Monday (Sept. 2) is Labor Day – the day set aside in both the U.S. and Canada to celebrate workers. It has its roots in the labor union movement. The first Labor Day parade was Sept. 5, 1882 in New York City, organized by the Central Labor Union. Some 10,000 workers paraded around Union Square.
The idea spread across the county and many state legislatures passed bills making it a legal holiday. In 1894, Congress enacted legislation making the first Monday of September the official Labor Day.
While the legislation was signed by President Grover Cleveland, history notes that he signed it to help mitigate the criticism he was getting for sending troops to break up a strike, resulting in 13 dead strikers and more than 50 wounded.
Over time Labor Day parades in the U.S. and big celebrations have given way to the “just-another day-off” mentality and the last weekend of summer.
In Juneau, the Central Labor Council sponsors a community Labor Day picnic at Sandy Beach from 11 a.m. to 2 p.m.
- About 100 people attended a re-election campaign kick off event in Juneau for Gov. Walker and Lt. Gov. Mallott. Walker set aside a few minutes to take our questions.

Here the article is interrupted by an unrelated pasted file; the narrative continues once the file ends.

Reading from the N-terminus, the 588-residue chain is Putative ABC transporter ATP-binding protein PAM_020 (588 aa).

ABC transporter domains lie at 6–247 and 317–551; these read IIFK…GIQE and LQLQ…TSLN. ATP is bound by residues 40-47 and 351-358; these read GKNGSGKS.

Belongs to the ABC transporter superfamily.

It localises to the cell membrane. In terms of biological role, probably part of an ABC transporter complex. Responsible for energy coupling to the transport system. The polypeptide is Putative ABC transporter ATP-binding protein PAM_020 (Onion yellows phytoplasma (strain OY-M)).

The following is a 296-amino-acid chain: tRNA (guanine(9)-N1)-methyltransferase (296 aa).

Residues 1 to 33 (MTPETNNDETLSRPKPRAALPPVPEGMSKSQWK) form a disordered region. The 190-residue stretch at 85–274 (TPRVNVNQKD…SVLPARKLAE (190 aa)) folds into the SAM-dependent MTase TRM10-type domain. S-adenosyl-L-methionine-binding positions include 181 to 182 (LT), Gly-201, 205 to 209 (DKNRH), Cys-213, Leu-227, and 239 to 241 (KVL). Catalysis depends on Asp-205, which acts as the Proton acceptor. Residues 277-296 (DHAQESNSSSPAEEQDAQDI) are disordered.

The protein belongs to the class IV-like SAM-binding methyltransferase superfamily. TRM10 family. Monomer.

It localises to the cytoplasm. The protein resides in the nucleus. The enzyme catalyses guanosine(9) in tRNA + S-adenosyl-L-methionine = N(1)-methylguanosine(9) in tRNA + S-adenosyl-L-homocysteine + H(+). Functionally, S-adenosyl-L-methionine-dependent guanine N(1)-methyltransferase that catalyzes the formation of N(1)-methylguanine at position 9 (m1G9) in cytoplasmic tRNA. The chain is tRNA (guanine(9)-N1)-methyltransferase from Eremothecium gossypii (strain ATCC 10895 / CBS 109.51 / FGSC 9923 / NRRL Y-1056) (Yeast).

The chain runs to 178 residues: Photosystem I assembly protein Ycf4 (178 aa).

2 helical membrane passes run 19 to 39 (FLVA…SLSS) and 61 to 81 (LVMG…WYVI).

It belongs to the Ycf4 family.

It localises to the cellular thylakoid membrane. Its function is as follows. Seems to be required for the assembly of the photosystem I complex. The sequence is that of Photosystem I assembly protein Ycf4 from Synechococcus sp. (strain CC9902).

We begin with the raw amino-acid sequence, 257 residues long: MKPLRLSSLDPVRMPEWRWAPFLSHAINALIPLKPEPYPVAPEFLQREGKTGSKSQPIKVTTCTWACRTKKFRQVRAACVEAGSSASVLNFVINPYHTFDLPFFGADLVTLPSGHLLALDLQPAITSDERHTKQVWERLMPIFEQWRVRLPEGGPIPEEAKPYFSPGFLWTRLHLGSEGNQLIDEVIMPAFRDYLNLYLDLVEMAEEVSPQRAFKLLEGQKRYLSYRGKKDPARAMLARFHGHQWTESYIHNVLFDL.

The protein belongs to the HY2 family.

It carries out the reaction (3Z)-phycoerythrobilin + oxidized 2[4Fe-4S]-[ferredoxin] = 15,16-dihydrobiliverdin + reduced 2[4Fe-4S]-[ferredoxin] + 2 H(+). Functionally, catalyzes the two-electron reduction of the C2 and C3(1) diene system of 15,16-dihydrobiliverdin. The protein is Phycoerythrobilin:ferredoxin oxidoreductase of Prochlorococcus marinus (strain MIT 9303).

- Gov. Bill Walker says he wouldn't go through the hassle of calling another special session this year if he didn't expect Alaska legislators to pass the bills on his agenda. But Walker faces an uphill battle in selling skeptical senators on his new tax bill.
- The bow of an abandoned boat could be seen this weekend drifting up and down the Gastineau Channel between Lemon Creek and the Douglas Bridge. A broadcast warning to mariners was issued Saturday, but no further action was being taken as of Sunday afternoon.
- With a surge in vehicle thefts in Anchorage, some residents are taking matters into their own hands. One group mobilizing through Facebook is reuniting stolen vehicles with their owners. Members of the A Team, as they call themselves, say they are filling a void left by overworked police.